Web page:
Are the Netherlands taking on the role of Germany? - Action Press / Shutterstock / SIPA
- This Friday, the European Union is looking into a massive issue: the 750 billion euro recovery plan supposed to help the countries most in economic difficulty to get out of the coronavirus crisis.
- A plan that leaves a lot of skeptics of Nations, the Netherlands in mind, who keep challenging the viability and the interest of such a recovery plan.
- A position that resembles that of Germany during the previous European crises. To the point of taking its place?
We all, in our group of friends, this guy who counts his money, refuses to pay his round, reminds us that "a penny is a penny" or that "good accounts make good friends", and refuses to call itself "stingy", simply "reasonable". In Europe, this friend would certainly be the Netherlands, fields of tulips in the eyes but sea urchins in his pockets when having to decide on the recovery plan to 750 billion euros on which the European Union is looking this Friday.
This role of the friend who wishes us well as long as we do not touch his wallet has long been endorsed by Germany, especially during the crisis of 2008. Intransigent against Greece, Spain or any other Mediterranean Nation accused of a too lax economy. But while Berlin is now opening the funding gates to the countries of the South, Amsterdam has put on the costume of the austerity policeman. To the point of taking its place?
Audible voice but featherweight
Not so fast. If the speech may seem similar, Anne Sophie Alsif, economic head of the Office of Economic Information and Forecasting (BIPE), brings us back to a reality far from words: the Netherlands does not have the same economic weight at all and political than Germany. “It is always the Franco-German couple that weighs on the European Union. The Dutch voice carries very little in comparison ”.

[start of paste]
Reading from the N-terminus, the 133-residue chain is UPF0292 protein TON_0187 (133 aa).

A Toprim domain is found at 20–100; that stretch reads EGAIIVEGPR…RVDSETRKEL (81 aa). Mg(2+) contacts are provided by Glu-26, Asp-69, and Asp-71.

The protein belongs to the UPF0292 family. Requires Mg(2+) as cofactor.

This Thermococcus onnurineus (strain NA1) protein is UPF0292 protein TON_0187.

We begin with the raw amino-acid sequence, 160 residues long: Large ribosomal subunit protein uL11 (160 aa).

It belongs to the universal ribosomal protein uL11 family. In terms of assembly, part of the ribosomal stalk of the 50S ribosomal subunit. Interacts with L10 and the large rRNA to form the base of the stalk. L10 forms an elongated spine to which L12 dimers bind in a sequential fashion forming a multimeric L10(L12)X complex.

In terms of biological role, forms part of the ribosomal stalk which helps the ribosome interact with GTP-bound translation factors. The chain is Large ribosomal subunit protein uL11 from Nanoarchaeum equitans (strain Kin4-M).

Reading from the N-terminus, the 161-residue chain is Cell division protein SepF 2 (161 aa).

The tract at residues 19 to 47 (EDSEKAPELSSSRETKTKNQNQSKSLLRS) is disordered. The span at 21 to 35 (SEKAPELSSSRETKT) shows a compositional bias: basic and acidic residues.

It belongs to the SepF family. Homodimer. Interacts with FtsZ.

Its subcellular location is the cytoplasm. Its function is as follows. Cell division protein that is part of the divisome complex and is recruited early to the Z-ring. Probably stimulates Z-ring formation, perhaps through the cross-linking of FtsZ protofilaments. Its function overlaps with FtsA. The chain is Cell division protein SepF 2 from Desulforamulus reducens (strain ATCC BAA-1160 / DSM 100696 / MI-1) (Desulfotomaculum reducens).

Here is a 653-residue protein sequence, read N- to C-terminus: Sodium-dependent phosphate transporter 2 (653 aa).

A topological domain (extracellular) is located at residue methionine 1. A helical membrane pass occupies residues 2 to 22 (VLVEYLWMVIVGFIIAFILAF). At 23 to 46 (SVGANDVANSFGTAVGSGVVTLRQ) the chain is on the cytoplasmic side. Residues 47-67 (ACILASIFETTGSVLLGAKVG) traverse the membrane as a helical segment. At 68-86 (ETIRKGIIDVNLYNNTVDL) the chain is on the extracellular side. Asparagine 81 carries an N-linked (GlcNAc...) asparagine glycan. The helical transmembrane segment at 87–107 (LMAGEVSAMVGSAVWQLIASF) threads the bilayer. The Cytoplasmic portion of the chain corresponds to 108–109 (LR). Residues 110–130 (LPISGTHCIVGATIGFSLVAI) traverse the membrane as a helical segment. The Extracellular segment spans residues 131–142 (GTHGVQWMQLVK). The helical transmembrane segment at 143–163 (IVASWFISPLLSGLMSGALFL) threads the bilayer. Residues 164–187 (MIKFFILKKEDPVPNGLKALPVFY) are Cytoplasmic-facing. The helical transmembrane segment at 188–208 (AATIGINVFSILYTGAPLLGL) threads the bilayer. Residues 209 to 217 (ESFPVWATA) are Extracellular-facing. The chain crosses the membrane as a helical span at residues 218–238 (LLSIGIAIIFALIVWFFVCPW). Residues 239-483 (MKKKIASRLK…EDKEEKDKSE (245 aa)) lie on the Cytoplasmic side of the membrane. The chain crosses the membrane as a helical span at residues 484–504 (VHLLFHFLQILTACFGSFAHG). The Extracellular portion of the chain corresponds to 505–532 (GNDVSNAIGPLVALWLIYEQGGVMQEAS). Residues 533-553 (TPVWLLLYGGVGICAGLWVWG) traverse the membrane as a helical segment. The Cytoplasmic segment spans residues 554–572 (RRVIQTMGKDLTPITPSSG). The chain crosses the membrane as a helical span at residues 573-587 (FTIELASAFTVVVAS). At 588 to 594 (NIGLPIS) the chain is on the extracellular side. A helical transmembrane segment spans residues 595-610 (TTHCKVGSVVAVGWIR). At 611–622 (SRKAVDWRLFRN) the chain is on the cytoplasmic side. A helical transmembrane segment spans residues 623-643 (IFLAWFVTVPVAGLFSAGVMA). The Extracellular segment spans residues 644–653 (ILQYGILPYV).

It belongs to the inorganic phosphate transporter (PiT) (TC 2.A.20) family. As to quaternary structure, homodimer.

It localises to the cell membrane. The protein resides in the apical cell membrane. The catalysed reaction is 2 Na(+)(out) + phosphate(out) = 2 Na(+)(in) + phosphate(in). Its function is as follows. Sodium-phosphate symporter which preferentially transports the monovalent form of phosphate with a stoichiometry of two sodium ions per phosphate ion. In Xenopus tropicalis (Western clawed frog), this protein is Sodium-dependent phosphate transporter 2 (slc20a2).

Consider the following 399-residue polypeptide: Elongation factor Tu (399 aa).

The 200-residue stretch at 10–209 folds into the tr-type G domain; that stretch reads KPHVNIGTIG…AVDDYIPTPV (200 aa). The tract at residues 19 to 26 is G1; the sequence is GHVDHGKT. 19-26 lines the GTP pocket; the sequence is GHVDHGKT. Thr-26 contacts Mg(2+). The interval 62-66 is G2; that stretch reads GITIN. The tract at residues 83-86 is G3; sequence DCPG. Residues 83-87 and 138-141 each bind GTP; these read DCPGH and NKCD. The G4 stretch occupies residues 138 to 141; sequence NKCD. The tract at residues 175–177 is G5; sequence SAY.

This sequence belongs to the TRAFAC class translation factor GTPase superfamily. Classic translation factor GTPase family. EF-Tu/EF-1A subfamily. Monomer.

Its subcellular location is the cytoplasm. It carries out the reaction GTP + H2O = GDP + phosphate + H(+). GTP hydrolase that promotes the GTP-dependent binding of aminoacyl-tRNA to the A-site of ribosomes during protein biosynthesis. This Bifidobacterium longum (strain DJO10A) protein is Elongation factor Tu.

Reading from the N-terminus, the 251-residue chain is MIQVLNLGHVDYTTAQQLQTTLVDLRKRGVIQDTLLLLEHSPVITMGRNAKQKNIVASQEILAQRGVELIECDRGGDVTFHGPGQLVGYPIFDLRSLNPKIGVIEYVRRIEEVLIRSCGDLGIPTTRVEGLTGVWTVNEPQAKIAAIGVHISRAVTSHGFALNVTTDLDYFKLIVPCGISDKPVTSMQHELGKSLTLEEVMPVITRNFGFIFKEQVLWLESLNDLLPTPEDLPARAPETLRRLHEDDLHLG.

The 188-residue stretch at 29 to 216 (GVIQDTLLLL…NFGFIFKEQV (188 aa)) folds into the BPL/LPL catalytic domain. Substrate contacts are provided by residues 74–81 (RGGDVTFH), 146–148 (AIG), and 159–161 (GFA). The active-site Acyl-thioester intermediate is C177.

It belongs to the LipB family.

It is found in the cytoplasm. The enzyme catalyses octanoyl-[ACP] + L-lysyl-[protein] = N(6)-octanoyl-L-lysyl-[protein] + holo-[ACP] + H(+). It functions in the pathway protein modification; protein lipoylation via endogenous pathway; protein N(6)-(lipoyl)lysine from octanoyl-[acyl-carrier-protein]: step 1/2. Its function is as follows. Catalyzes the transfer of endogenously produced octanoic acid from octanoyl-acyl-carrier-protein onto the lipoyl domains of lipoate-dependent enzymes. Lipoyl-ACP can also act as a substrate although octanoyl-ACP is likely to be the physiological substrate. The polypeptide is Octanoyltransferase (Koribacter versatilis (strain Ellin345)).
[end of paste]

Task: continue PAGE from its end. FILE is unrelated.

In reality, the discourse of the Netherlands has not changed for decades. And if we can have the impression of discovering it today, it is because Germany has changed its mind. “The Dutch seem to be heard today because they carry a dissonant voice from the Franco-German discourse, but not sure that they can weigh against or impose a veto. This summit will precisely determine what their true field of action is, ”says economist Véronique Riches-Flores.
Diverse economic sociology
Hence the question: Why did Berlin veer when Amsterdam stayed on its positions? When she held her speech of firmness and austerity, Germany was turned towards the world more than towards the Old continent, evokes Véronique Riches-Flores. An ultra-exporting nation, it took advantage of the boom in massive developing countries to sell its industry. With the successive economic crises, and the US-China trade war, Germany saw its foreign market shrink. So much so that today, what keeps its exports - and therefore its finances - afloat is the Europe of neighboring countries. Decision was therefore made to support its rare customers rather than slap them on the fingers by teaching them a lesson once again.
The equation is not exactly the same for the Netherlands, "a country historically turned towards foreign trade, with therefore a very liberal thought and which exchanges with the world", depicts Anne Sophie Alsif. Understand: little attached to Europe and its internal market. Unlike Germany, its economy - more modest - has suffered less from the throes of world crises and remains enriched by countries other than the 27. Not a prophet on their continent, the Netherlands have always pushed for the EU-Canada treaties or EU-United States, even going so far as to sulk the least protectionist paragraph on Europe, contrary to their economic philosophy.
But just like our stingy friend allows us not to wake up with a hangover and 150 euros of slate at the bar, wouldn't Europe need a "bad cop" to temper the requests repeated reminders? The Netherlands now has the leadership of economic frugality, and "this remains an essential voice in the debate," says Anne Sophie Alsif. In other words, someone had to take on this role.
Leaving to pass for heartless austere? Not sure that this is a problem for Amsterdam, laughs the head of the BIPE: "No matter what the southern countries think, with which the Netherlands has little business. On the contrary, even that the Netherlands defends liberalism at all costs and to oppose huge public spending will probably be very well seen by its own population, and that is all that matters. "
The fact remains that Germany has not changed its speech out of kindness, "but because it understood that it was in its interests," recalls Anne Sophie Alsif. The Netherlands is trying to serve their people, like all countries. This is perhaps the lack of Europe, each country thinks first of it before thinking of the collective. "
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